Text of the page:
Looking toward the near future, the restaurant will offer lunch service by year’s end. Also launching later this year is the chef’s first Chicago restaurant at the St. Regis Hotel, an Italian steakhouse called Tre Dita. But for now, Funke is squarely focused on introducing the world to his passion project. “I had a beautiful line of a melody in my mind for many, many years and just didn’t have the orchestra to achieve that melody,” he says. “I held on to that melody and those are the melodies that I’m going to be playing now, with this orchestra specifically designed to play these pieces of music.”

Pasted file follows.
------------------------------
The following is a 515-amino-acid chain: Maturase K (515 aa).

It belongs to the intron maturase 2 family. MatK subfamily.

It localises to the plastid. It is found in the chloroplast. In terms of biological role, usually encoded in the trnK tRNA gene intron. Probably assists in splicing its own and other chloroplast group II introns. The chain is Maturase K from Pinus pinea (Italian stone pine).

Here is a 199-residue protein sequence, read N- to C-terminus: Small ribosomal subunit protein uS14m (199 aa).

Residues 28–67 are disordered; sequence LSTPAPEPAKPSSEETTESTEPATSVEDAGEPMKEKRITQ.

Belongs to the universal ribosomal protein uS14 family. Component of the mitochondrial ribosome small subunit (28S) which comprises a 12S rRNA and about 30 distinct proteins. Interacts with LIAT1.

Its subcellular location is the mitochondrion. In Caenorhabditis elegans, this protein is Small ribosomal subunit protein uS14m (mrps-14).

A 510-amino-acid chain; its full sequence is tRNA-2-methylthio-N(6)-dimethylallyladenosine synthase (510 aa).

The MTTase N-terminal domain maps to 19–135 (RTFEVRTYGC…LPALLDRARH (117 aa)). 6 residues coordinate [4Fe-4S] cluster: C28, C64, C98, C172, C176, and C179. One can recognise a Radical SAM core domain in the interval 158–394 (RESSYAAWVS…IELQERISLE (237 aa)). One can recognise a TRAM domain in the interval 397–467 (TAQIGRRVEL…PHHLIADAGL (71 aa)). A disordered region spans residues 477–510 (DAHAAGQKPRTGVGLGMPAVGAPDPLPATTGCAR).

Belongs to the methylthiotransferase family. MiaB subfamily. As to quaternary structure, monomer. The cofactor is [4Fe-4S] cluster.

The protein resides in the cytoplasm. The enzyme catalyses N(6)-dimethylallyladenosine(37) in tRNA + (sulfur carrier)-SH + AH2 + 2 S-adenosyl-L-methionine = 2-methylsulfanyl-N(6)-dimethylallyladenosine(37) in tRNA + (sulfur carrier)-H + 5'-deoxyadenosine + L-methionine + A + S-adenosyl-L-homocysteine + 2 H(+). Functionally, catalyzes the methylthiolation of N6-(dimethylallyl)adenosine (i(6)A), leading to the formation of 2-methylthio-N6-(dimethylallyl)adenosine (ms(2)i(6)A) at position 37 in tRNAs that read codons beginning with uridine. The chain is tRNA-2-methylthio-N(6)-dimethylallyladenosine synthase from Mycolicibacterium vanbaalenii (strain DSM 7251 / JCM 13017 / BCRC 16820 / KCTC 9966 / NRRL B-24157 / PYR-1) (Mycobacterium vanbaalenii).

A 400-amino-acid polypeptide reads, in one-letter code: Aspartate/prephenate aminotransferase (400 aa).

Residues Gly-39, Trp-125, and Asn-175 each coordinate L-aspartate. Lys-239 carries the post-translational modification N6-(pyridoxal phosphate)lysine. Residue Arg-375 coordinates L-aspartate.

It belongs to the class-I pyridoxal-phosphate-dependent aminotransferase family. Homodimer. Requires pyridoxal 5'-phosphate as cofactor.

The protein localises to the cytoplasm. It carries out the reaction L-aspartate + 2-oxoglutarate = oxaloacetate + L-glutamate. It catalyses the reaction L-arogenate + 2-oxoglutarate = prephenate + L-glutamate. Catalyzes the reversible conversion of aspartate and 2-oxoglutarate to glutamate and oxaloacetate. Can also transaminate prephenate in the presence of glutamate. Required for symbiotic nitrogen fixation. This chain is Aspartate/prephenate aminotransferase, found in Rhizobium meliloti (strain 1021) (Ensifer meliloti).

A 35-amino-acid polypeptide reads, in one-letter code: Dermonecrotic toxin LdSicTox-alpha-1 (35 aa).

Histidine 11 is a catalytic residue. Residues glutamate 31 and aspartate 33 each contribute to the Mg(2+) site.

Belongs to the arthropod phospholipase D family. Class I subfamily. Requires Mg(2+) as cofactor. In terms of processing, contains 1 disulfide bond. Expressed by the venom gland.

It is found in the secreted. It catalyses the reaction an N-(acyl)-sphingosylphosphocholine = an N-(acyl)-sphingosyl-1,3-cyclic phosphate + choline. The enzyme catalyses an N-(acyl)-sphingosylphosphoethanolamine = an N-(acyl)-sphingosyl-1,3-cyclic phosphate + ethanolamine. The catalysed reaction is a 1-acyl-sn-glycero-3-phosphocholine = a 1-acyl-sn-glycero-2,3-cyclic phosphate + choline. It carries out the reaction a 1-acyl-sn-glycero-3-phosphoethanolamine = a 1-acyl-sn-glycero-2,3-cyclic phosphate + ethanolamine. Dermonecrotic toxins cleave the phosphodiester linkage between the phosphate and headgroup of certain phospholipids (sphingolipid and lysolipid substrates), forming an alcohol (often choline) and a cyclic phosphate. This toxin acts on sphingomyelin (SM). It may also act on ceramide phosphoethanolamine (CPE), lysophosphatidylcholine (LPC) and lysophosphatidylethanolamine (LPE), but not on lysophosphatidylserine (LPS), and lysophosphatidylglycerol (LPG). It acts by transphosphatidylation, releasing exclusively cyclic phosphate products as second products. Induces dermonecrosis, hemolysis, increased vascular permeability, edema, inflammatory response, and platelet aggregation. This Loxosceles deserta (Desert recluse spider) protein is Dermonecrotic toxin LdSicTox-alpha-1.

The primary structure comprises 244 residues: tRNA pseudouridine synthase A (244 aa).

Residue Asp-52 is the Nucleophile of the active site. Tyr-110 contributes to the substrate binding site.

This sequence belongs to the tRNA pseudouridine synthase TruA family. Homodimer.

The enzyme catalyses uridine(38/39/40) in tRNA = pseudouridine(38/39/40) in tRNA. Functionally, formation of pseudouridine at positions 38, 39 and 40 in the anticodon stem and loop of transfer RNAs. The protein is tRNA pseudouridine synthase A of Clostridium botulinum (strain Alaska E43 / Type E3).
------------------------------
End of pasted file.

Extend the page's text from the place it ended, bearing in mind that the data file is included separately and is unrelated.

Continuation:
Funke is located at 9388 S. Santa Monica Boulevard, Beverly Hills, CA 90210, and is open Monday through Thursday from 5 p.m. to 10 p.m., and Friday and Saturday from 5 p.m. to 10:30 p.m. Bar Funke is open Monday through Thursday from 5 p.m. to 11 p.m., and Friday and Saturday from 5 p.m. to midnight.